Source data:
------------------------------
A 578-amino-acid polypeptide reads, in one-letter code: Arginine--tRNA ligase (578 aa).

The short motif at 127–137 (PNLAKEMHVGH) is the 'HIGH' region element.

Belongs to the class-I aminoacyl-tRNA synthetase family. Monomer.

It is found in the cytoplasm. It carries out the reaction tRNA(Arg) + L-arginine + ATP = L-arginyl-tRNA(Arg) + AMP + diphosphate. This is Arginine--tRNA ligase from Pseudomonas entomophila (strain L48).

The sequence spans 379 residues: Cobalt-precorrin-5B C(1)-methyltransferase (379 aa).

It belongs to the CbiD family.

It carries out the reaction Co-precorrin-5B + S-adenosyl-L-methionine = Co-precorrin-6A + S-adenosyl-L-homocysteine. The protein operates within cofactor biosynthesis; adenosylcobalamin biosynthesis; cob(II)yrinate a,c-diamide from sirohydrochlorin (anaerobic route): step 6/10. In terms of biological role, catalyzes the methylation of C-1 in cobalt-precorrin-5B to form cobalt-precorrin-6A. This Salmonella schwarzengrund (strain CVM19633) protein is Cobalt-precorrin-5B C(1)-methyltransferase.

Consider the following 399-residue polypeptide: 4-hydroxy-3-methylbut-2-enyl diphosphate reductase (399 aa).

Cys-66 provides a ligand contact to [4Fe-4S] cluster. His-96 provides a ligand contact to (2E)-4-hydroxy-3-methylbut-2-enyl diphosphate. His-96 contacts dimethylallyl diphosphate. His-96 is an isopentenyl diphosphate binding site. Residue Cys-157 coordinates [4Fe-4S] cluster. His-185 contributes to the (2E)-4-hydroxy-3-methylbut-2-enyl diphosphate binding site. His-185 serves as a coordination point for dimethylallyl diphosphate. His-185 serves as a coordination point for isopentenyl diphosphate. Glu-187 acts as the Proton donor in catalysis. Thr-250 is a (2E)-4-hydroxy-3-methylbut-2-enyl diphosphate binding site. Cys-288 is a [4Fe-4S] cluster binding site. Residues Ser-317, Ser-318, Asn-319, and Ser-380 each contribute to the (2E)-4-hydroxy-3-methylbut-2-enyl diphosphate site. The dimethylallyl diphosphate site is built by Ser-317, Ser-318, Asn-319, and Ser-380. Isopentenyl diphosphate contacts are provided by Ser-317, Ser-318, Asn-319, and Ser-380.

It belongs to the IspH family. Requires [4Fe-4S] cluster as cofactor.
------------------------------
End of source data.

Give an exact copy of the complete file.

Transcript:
A 578-amino-acid polypeptide reads, in one-letter code: Arginine--tRNA ligase (578 aa).

The short motif at 127–137 (PNLAKEMHVGH) is the 'HIGH' region element.

Belongs to the class-I aminoacyl-tRNA synthetase family. Monomer.

It is found in the cytoplasm. It carries out the reaction tRNA(Arg) + L-arginine + ATP = L-arginyl-tRNA(Arg) + AMP + diphosphate. This is Arginine--tRNA ligase from Pseudomonas entomophila (strain L48).

The sequence spans 379 residues: Cobalt-precorrin-5B C(1)-methyltransferase (379 aa).

It belongs to the CbiD family.

It carries out the reaction Co-precorrin-5B + S-adenosyl-L-methionine = Co-precorrin-6A + S-adenosyl-L-homocysteine. The protein operates within cofactor biosynthesis; adenosylcobalamin biosynthesis; cob(II)yrinate a,c-diamide from sirohydrochlorin (anaerobic route): step 6/10. In terms of biological role, catalyzes the methylation of C-1 in cobalt-precorrin-5B to form cobalt-precorrin-6A. This Salmonella schwarzengrund (strain CVM19633) protein is Cobalt-precorrin-5B C(1)-methyltransferase.

Consider the following 399-residue polypeptide: 4-hydroxy-3-methylbut-2-enyl diphosphate reductase (399 aa).

Cys-66 provides a ligand contact to [4Fe-4S] cluster. His-96 provides a ligand contact to (2E)-4-hydroxy-3-methylbut-2-enyl diphosphate. His-96 contacts dimethylallyl diphosphate. His-96 is an isopentenyl diphosphate binding site. Residue Cys-157 coordinates [4Fe-4S] cluster. His-185 contributes to the (2E)-4-hydroxy-3-methylbut-2-enyl diphosphate binding site. His-185 serves as a coordination point for dimethylallyl diphosphate. His-185 serves as a coordination point for isopentenyl diphosphate. Glu-187 acts as the Proton donor in catalysis. Thr-250 is a (2E)-4-hydroxy-3-methylbut-2-enyl diphosphate binding site. Cys-288 is a [4Fe-4S] cluster binding site. Residues Ser-317, Ser-318, Asn-319, and Ser-380 each contribute to the (2E)-4-hydroxy-3-methylbut-2-enyl diphosphate site. The dimethylallyl diphosphate site is built by Ser-317, Ser-318, Asn-319, and Ser-380. Isopentenyl diphosphate contacts are provided by Ser-317, Ser-318, Asn-319, and Ser-380.

It belongs to the IspH family. Requires [4Fe-4S] cluster as cofactor.